Enstatite and ferrosilite are called the orthopyroxenes because their crystals belong to the orthorhombic class. But at high temperatures, the favored crystal structure becomes monoclinic, like all of the other common pyroxenes, which are called the clinopyroxenes. (In these cases they are called clinoenstatite and clinoferrosilite.) The terms bronzite and hypersthene are commonly used as field names or generic terms for orthopyroxenes in the middle, that is, iron-rich enstatite. The iron-rich pyroxenes are quite uncommon compared to the magnesium-rich species.

Most augite and pigeonite compositions lie far from the 20-percent line between the two, and there is a narrow but pretty distinct gap between pigeonite and the orthopyroxenes. When calcium exceeds 50 percent, the result is the pyroxenoid wollastonite rather than a true pyroxene, and compositions cluster very near the top point of the graph. Thus this graph is called the pyroxene quadrilateral rather than a ternary (triangular) diagram.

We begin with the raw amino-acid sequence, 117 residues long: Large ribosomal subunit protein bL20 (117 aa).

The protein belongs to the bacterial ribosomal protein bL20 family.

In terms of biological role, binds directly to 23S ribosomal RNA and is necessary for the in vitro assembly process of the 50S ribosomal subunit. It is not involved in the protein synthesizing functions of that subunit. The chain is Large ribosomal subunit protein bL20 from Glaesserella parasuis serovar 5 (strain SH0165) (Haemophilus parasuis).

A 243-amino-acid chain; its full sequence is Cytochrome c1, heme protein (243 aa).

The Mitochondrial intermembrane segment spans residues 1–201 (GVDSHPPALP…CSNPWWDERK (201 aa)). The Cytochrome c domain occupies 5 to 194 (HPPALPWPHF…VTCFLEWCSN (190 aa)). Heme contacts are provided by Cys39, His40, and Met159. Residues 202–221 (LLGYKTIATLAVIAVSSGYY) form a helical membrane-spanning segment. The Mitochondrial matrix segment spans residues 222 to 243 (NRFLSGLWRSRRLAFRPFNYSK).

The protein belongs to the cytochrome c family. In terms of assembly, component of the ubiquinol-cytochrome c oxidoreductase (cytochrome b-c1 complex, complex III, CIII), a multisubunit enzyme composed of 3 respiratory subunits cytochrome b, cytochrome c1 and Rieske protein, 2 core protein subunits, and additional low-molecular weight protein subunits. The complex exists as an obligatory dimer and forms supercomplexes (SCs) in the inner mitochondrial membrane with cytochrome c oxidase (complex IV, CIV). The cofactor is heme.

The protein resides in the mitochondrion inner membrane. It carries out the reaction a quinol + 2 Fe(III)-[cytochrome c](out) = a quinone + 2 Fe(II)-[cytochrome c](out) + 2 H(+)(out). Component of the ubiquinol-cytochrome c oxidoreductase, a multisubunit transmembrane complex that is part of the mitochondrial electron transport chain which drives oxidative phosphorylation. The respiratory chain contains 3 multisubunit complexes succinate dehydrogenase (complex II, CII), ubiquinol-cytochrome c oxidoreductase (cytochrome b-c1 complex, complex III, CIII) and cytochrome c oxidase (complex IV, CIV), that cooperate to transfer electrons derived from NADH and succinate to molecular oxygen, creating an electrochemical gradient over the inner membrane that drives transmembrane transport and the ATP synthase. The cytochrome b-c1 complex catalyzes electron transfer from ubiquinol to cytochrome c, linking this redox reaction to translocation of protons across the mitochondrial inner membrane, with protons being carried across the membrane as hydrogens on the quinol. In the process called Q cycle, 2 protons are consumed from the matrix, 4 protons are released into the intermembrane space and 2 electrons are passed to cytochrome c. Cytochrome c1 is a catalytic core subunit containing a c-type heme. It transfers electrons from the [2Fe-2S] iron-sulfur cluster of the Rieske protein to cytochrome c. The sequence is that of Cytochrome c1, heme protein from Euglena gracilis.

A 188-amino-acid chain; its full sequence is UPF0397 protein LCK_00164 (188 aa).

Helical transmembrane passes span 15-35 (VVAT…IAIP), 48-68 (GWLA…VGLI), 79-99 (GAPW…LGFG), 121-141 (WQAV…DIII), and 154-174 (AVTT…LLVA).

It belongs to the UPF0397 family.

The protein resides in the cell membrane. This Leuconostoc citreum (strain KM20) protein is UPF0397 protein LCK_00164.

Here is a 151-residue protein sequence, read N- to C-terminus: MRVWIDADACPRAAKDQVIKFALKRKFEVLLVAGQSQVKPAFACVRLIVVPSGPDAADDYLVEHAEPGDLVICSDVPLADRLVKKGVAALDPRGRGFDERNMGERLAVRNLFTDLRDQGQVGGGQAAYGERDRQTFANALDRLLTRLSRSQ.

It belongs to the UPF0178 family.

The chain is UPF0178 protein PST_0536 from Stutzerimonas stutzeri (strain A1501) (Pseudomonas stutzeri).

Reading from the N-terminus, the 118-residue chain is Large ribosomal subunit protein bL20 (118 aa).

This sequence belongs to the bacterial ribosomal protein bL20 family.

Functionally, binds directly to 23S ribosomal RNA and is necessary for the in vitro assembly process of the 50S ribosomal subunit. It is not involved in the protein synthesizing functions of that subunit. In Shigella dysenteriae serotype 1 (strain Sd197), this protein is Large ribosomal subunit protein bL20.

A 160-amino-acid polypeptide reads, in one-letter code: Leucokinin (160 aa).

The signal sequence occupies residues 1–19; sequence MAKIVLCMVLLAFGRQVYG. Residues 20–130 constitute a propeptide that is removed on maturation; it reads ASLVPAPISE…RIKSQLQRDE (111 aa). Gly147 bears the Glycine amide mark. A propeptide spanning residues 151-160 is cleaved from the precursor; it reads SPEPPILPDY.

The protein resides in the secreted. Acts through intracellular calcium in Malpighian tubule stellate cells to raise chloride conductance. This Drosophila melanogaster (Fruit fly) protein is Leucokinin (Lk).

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Sodium Pyroxene Classification Diagram

Sodium pyroxenes
Pyroxene Minerals Click the image for a larger version. Diagram (c) 2009 Andrew Alden, licensed to (fair use policy)

The sodium pyroxenes are much less common than the Mg-Fe-Ca pyroxenes. They differ from the dominant group in having at least 20 percent Na. Note that the upper peak of this diagram corresponds to the whole Mg-Fe-Ca pyroxene diagram.

Because Na's valence is +1 instead of +2 like Mg, Fe and Ca, it must be paired with a trivalent cation like ferric iron (Fe+3) or Al. The chemistry of the Na-pyroxenes thus is significantly different from that of the Mg-Fe-Ca pyroxenes.

Aegirine historically was also called acmite, a name that is no longer recognized.